June 2017
Internal Medicine
Peer Reviewed | Web-Exclusive

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Patient weight gain and excellent hydration should, in theory, be good goals in the ICU.
Unfortunately, recent research has shown that positive water balance and weight gain are actually negative prognostic indicators.1-3 This research has forced practitioners to rethink the approach to fluid therapy for critical patients. This quiz uses a case-based approach to test your knowledge of current thought on fluid strategies for the most critical patients.
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Quiz: Contemporary Fluid Strategies in the ICU

Quiz: Contemporary Fluid Strategies in the ICU

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Quiz: Contemporary Fluid Strategies in the ICU
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References and author information Show
  1. Malbrain ML, Marik PE, Witter I, et al. Fluid overload, de-resuscitation, and outcomes in critically ill or injured patients: a systematic review with suggestions for clinical practice. Anaesthesiol Intensive Ther. 2014;46(5):361-380.
  2. Zhang L, Chen Z, Diao Y, et al. Associations of fluid overload with mortality and kidney recovery in patients with acute kidney injury: A systematic review and meta-analysis. J Crit Care. 2015;30(4):860.e7-13
  3. Barmparas G, Liou D, Lee D, et al. Impact of positive fluid balance on critically ill surgical patients: a prospective observational study. J Crit Care. 2014;29(6):936-941.
  4. Haskins S, Pascoe PJ, Ilkiw JE, Fudge J, Hopper K, Aldrich J. Reference cardiopulmonary values in normal dogs. Comp Med. 2005;55(2):156-161. 
  5. Aiello SE, Moses MA, eds. The Merck Veterinary Manual. 11th ed. Hoboken, NJ: Wiley; 2016.
  6. Day TK. Shock syndromes in veterinary medicine. In: DiBartola SP (ed). Fluid Therapy in Small Animal Practice. 2nd ed. Philadelphia, PA: Saunders; 2000:429-439. 
  7. Shires GT, Coln D, Carrico J, Lightfoot S. Fluid therapy in hemorrhagic shock. Arch Surg. 1964;88:688-693.
  8. Dillon J, Lynch JL, Myers R, et al. The treatment of hemorrhagic shock. Arch Surg Gynecol Obstet. 1966;11:967-977.
  9. Driessen B, Brainard B. Fluid therapy for the traumatized patient. J Vet Emerg Crit Care. 2006;16(4):276-299.
  10. Silverstein DC, Kleiner J, Drobatz KJ. Effectiveness of intravenous fluid resuscitation in the emergency room for treatment of hypotension in dogs: 35 cases (2000-2010). J Vet Emerg Crit Care (San Antonio). 2012;22(6):666-673.
  11. Hammond TM, Holm JL. Limited fluid volume resuscitation. Compend Contin Educ Vet. 2009;31(7):309-320.
  12. Cooper ES, Bateman SW, Muir WW. Evaluation of hyperviscous fluid resuscitation in a canine model of hemorrhagic shock: a randomized, controlled study. J Trauma. 2009;66(5):1365-1373.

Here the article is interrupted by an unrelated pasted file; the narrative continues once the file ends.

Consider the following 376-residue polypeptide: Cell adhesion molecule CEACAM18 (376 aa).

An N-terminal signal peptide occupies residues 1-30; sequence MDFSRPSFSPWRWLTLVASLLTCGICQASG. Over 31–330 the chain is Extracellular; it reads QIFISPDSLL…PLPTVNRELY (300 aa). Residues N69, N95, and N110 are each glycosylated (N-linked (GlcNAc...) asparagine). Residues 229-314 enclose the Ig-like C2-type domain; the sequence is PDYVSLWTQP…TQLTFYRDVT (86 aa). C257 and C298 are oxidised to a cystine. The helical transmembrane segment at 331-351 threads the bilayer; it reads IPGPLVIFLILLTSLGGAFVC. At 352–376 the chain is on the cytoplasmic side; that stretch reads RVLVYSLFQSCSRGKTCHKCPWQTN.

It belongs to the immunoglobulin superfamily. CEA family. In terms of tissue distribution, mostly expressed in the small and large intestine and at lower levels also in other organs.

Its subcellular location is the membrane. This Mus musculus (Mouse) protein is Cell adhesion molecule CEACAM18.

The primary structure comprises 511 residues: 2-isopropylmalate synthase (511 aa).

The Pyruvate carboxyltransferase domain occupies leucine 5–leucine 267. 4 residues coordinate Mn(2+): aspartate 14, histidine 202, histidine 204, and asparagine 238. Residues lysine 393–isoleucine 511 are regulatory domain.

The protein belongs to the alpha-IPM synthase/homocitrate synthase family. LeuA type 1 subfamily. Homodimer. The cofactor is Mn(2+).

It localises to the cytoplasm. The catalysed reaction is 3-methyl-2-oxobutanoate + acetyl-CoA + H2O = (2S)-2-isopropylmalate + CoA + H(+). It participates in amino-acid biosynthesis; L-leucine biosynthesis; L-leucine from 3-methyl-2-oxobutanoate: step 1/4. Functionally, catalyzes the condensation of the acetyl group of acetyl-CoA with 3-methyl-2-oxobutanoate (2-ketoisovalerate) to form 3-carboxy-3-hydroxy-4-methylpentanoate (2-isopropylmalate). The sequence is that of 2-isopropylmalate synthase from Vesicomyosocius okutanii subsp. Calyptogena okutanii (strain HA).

13. Palmer L, Martin L. Traumatic coagulopathy—part 1: pathophysiology and diagnosis. J Vet Emerg Crit Care. 2014;24(1):63-74.
  14. Palmer L, Martin L. Traumatic coagulopathy—part 2: resuscitative strategies. J Vet Emerg Crit Care. 2014;24(1) 75-92.
  15. Gelman S. Venous function and central venous pressure: a physiologic story.  Anesthesiology. 2008;108(4):735-748.
  16. Strunden MS, Heckel K, Butcher HR, Moyer CA. Perioperative fluid and volume management: physiological basis, tools and strategies. Ann Intensive Care. 2001;1(2):3-8.
  17. Chatrah V, Khetarpal R, Ahuja J. Fluid management in patients with trauma: restrictive versus liberal approach. J Anaesthesiol Clin Pharmacol. 2015;31(3):308-316.
  18. Besen B, Gobatto A, Melro L, Maciel A, Park M. Fluid and electrolyte overload in critically ill patients: an overview. World J Crit Care Med. 2015;4(2):116-129. 
  19. Otto CM. Sepsis in veterinary patients: what do we know and where can we go? J Vet Emerg Crit Care. 2007;17(4):329-332.
  20. Butler AL, Campbell VL, Wagner AE, Sedacca CD, Hackett TB. Lithium dilution cardiac output and oxygen delivery in conscious dogs with the systemic inflammatory response syndrome. J Vet Emerg Crit Care. 2008;18(3):246-257.
  21. Hamlin RL. Heart rate of the cat. J Am Anim Hosp Assoc. 1989;25(3):284–286.
  22. Veterinary Medical Center; Hospital for Companion Animals; Clinical Pathology Laboratories. Columbus, OH: The Ohio State University; 2017. 
  23. Drobatz KJ, Cole SG. The influence of crystalloid type on acid–base and electrolyte status of cats with urethral obstruction. J Vet Emerg Crit Care. 2008;18(4):355-361.
  24. Brown S, Aikens C. Guidelines for the identification, evaluation, and management of systemic hypertension in dogs and cats. J Vet Intern Med. 2007;21(3):542-558.
  25. Francis BJ, Wells RJ, Rao S, Hackett TB. Retrospective study to characterize post-obstructive diuresis in cats with urethral obstruction. J Feline Med Surg. 2010;12(8):606-608.
  26. Cooper ES. Controversies in the management of feline urethral obstruction. J Vet Emerg Crit Care (San Antonio). 2015;25(1):130-137.

Amy Butler

DVM, MS, DACVECC Critical Consults, Clarks Summit, Pennsylvania

Amy Butler, DVM, MS, DACVECC, is chief executive officer (CEO) of Critical Consults, Clarks Summit, Pennsylvania, a telemedicine firm that specializes in consultations involving emergency and critical care cases. Dr. Butler received her veterinary degree from Michigan State University, followed by completion of a rotating internship at University of Minnesota, then a concurrent residency in small animal emergency and critical care and Master’s program at Colorado State University. She served on the faculty of The Ohio State University for 4 years prior to becoming CEO of Critical Consults.

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